On apps that target API level 'R' and higher, non-privileged apps will not be able to access the device’s MAC address; only network interfaces with an IPv4 address will be visible. This impacts the getifaddrs() and NetworkInterface.getHardwareAddress() methods, as well as sending RTM_GETLINK netlink messages.

The following is a list of the ways that apps are affected by this change:

  • NetworkInterface.getHardwareAddress() returns null for every interface.
  • Apps cannot use the bind() function on NETLINK_ROUTE sockets.
  • The ip command does not return information about interfaces.

These changes enforce the guidance provided in Don’t work with MAC addresses.

Note that most developers should use the higher-level APIs of ConnectivityManager rather than the lower-level NetworkInterface/getifaddrs() APIs.

Heap pointer tagging

Change details

Change Name: NATIVE_HEAP_POINTER_TAGGING

Change ID: 135754954

How to toggle

As you test your app's compatibility with Android 11, you can toggle this change on or off using the following ADB commands:

adb shell am compat enable (135754954|NATIVE_HEAP_POINTER_TAGGING) PACKAGE_NAME
adb shell am compat disable (135754954|NATIVE_HEAP_POINTER_TAGGING) PACKAGE_NAME

For more information about the compatibility framework and toggling changes, see Test your app's compatibility with Android 11.

Heap pointers now have a non-zero tag in the most significant byte (MSB). Applications that use pointers incorrectly, including those that modify the MSB, can now crash or experience other issues. This change is necessary to support future hardware with ARM Memory Tagging Extension (MTE) enabled. To learn more, see Tagged Pointers.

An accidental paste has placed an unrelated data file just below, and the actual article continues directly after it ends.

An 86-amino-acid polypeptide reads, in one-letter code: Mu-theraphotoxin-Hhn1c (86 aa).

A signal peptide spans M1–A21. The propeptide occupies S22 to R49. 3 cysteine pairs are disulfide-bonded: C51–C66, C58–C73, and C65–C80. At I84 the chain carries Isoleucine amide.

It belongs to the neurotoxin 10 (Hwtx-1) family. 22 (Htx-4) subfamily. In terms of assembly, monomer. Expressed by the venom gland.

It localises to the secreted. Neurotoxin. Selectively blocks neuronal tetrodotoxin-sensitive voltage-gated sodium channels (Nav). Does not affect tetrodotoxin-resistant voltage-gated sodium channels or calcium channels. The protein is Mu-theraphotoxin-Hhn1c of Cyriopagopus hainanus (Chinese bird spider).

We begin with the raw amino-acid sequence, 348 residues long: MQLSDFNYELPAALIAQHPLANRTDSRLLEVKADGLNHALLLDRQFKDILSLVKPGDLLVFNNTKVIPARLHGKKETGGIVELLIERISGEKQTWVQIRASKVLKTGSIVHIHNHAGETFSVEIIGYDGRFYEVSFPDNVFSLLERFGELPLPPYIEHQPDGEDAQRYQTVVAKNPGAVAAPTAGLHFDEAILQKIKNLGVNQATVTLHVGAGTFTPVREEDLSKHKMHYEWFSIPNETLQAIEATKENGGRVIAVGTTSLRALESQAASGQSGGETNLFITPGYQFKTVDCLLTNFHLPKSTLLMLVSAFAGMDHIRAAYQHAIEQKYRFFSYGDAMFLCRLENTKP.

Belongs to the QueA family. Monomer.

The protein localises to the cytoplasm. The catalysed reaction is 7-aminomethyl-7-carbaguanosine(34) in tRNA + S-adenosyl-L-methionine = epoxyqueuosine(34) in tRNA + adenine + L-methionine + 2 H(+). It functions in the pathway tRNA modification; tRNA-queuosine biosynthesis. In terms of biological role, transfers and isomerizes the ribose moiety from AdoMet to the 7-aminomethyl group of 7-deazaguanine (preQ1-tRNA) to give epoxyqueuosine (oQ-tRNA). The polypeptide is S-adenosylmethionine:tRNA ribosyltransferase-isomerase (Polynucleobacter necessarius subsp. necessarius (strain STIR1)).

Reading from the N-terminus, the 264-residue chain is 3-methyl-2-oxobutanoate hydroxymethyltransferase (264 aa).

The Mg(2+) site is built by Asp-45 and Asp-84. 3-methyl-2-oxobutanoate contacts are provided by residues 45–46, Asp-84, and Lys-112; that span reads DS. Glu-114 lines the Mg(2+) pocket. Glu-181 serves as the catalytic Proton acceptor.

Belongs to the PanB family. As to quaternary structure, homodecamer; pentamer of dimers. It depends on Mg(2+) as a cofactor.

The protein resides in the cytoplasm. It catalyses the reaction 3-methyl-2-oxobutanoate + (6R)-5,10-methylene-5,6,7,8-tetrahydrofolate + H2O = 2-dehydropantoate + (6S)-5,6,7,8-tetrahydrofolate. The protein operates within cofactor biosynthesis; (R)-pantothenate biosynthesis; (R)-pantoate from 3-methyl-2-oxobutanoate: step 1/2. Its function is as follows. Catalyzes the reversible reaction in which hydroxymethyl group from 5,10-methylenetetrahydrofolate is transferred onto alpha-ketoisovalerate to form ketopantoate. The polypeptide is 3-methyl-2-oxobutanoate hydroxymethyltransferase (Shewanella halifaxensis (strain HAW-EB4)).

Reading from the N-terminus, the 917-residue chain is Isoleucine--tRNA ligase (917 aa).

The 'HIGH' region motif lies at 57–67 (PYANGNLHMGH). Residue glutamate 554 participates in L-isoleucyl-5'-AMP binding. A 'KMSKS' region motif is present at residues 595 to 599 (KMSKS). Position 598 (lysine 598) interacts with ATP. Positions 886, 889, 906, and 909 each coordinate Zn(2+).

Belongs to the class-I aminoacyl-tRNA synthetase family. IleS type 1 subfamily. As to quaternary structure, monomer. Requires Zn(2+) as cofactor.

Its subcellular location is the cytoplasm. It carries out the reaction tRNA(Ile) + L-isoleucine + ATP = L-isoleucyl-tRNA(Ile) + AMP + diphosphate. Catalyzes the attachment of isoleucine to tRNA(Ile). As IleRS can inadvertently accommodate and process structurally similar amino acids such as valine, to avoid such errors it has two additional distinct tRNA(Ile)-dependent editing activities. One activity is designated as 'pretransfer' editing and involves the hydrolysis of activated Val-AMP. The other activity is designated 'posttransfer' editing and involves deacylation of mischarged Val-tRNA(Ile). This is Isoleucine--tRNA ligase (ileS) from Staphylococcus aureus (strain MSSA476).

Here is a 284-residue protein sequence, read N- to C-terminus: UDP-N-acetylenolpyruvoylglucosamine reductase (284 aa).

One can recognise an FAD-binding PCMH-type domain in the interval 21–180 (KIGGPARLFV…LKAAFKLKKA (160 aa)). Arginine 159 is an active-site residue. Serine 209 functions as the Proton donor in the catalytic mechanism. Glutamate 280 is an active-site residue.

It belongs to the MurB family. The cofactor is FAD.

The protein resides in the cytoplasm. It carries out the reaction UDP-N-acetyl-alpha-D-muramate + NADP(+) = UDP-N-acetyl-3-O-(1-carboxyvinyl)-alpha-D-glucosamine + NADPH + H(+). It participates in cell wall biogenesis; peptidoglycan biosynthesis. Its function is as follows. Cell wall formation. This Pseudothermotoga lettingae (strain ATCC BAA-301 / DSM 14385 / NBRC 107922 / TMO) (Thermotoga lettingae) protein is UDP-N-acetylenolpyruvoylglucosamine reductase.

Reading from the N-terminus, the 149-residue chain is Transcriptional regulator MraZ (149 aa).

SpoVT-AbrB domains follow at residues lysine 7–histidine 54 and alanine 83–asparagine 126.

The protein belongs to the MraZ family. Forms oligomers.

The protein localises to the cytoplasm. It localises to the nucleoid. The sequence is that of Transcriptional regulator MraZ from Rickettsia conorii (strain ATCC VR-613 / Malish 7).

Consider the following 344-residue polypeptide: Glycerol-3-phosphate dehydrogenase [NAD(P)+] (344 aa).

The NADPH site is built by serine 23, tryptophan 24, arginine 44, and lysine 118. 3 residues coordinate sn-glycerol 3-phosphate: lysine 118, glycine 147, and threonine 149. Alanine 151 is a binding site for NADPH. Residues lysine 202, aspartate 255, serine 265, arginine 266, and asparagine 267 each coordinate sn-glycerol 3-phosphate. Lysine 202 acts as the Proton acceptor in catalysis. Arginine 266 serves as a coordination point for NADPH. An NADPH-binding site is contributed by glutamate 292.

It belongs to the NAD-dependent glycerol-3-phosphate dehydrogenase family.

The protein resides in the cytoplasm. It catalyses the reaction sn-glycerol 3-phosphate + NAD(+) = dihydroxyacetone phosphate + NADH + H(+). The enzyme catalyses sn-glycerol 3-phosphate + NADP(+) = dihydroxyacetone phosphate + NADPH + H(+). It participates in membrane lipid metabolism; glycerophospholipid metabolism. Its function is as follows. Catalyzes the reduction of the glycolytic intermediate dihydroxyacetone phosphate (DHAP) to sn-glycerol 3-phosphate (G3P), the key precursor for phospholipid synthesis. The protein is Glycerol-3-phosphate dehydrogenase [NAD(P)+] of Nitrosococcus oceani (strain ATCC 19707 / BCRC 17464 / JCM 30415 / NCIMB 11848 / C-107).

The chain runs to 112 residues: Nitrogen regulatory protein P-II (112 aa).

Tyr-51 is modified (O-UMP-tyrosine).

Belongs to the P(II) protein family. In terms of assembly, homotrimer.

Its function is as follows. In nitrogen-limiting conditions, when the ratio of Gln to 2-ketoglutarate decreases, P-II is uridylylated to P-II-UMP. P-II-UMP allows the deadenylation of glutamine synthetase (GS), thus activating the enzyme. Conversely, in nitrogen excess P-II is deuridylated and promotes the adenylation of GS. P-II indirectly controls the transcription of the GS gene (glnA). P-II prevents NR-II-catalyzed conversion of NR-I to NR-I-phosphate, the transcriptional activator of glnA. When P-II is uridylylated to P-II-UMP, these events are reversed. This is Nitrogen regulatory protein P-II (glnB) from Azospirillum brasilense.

To disable this feature, see the allowNativeHeapPointerTagging manifest documentation.

Custom toast views are blocked

Change details

Change Name: CHANGE_BACKGROUND_CUSTOM_TOAST_BLOCK

Change ID: 128611929

How to toggle

As you test your app's compatibility with Android 11, you can toggle this change on or off using the following ADB commands:

adb shell am compat enable (128611929|CHANGE_BACKGROUND_CUSTOM_TOAST_BLOCK) PACKAGE_NAME
adb shell am compat disable (128611929|CHANGE_BACKGROUND_CUSTOM_TOAST_BLOCK) PACKAGE_NAME

For more information about the compatibility framework and toggling changes, see Test your app's compatibility with Android 11.

As of Android 11, custom toast views are deprecated. If your app targets Android 11, toasts that contain custom views are blocked when posted from the background. Custom toast views continue to work if you target an older version of Android, but their use is discouraged.

It's recommended that you use snackbars instead where possible. If your app's use case prevents you from using snackbars, such as when you need to send the user a message while your app is in the background, you can still use text toasts because they aren't restricted by the new behavior change.

To learn more about these changes, see Updates to toasts in Android 11.

APK Signature Scheme v2 now required

Apps that target Android 11 (API level 'R') that are currently only signed using APK Signature Scheme v1 must now also be signed using APK Signature Scheme v2 or higher. Users can't install or update apps that are only signed with APK Signature Scheme v1 on devices that run Android 11.

To verify that your app is being signed with APK Signature Scheme v2 or higher, you can use either Android Studio, or the apksigner tool on the command line.

Firebase

Firebase JobDispatcher and GCMNetworkManager

If your app targets API level 'R' or higher, Firebase JobDispatcher and GcmNetworkManager API calls are disabled on devices running Android 6.0 (API level 23) or higher. For migration information, see Migrating from Firebase JobDispatcher to WorkManager and Migrating from GCMNetworkManager to WorkManager.

Implicit media capture intents and location metadata

Starting in Android 11, only pre-installed system camera apps can respond to the following intent actions:

If more than one pre-installed system camera app is available, the system presents a dialog for the user to select an app. If you want your app to use a specific third-party camera app to capture images or videos on its behalf, you can make these intents explicit by setting a package name or component for the intent.

To include location metadata, your app must declare ACCESS_MEDIA_LOCATION in addition to the ACCESS_COARSE_LOCATION or ACCESS_FINE_LOCATION runtime permissions.